"How do you bring your kids to something like this?"  And the question was not judgmental, as I misunderstood when Darcie started describing the story moments later.   Perhaps I was still bothered by the flak we received earlier that year for taking our kids to an MLK Day Parade in Leimert Park. This woman's question, however, was more along the lines of "how do you explain this to them?"

Darcie offered that we didn't really have a formula or a method, just a mindset that we must train our kids to walk in this world, and that kids who do not have the same skin tone as ours never get the choice of whether they have to "deal with this" or not.  In fact, some of our daughter's young male friends are already getting "the talk."  No, that's not about sex, it's about what to do around police officers.  And there's no formula there either, our friends explain: do you tell your kids to just be quiet and not talk back to the police officer?  But what if the police officer reads that as rude and becomes angry?  Do you tell them to do everything the police officer says?  But what then?  What if they get in the car for a crime they did not commit?  It seems clear, given all we've seen lately, that one message is consistent: don't run.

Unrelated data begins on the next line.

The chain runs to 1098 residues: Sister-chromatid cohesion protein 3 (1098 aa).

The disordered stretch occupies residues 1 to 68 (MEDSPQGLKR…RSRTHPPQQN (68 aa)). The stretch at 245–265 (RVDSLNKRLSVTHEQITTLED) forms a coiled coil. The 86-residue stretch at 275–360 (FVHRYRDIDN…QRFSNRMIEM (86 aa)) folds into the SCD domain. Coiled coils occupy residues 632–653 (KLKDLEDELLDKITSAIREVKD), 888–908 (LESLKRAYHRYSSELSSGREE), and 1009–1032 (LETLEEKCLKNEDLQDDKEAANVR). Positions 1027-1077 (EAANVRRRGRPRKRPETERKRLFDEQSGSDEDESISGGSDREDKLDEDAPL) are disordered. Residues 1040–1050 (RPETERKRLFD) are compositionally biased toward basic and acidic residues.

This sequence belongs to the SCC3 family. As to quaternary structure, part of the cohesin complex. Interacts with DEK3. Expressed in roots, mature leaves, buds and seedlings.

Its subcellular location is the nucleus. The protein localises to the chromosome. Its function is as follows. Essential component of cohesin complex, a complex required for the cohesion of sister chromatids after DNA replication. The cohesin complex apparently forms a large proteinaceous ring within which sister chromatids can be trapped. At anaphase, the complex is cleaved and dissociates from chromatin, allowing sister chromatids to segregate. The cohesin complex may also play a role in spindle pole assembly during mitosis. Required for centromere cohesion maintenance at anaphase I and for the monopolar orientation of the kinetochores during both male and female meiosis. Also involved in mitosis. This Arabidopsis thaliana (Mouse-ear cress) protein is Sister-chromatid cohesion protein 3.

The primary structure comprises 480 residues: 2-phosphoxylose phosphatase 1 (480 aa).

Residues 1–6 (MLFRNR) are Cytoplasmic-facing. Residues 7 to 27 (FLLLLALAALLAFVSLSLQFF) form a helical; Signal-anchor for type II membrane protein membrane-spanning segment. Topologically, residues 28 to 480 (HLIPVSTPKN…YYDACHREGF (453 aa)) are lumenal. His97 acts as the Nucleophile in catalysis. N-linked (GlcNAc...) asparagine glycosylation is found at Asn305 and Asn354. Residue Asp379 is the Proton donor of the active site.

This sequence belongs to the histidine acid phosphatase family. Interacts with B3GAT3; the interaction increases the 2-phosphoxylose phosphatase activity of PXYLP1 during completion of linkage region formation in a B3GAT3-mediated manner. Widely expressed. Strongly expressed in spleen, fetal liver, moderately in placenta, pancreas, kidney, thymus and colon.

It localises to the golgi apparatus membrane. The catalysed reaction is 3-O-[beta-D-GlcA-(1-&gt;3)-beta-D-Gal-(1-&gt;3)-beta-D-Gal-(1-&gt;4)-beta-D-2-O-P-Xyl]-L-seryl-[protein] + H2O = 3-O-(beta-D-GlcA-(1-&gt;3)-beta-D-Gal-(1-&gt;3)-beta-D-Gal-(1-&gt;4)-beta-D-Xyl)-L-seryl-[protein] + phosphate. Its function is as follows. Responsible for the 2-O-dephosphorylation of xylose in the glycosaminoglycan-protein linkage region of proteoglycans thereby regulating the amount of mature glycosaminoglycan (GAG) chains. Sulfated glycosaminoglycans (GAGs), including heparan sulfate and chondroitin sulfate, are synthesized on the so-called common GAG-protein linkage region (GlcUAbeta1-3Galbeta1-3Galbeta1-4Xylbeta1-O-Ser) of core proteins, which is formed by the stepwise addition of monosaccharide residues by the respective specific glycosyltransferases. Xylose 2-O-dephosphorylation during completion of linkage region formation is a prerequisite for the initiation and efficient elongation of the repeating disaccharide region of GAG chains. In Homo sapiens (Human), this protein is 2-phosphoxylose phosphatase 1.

For another response to this, click here.

With all the confusion of how to best respond when police confront you, because they definitely will if you are a brown-skinned person at some point in your life, and most likely at multiple points regardless of if you are "following the law" or not, can you blame young men who freak out and run anyway?  Because in the hundreds of conversations I've had with African-American and Latino families, it is a survival discussion that must be had.   And it is far more complicated than just "YOU OBEY," as Franklin Graham trumpeted on Facebook exactly a year ago.   "The Police Talk" is not one I ever remember as a child, but one that every non-white parent must confront.  My friend Marvin fears for his three sons, literally every single day, as they navigate the Los Angeles Metro in their late teens and early twenties.  Fruitvale Station is a good representation of why he is afraid.  I also thank all the boys, who are now men, that taught me about all this in New Orleans when I was their 6th grade teacher. You can see them here.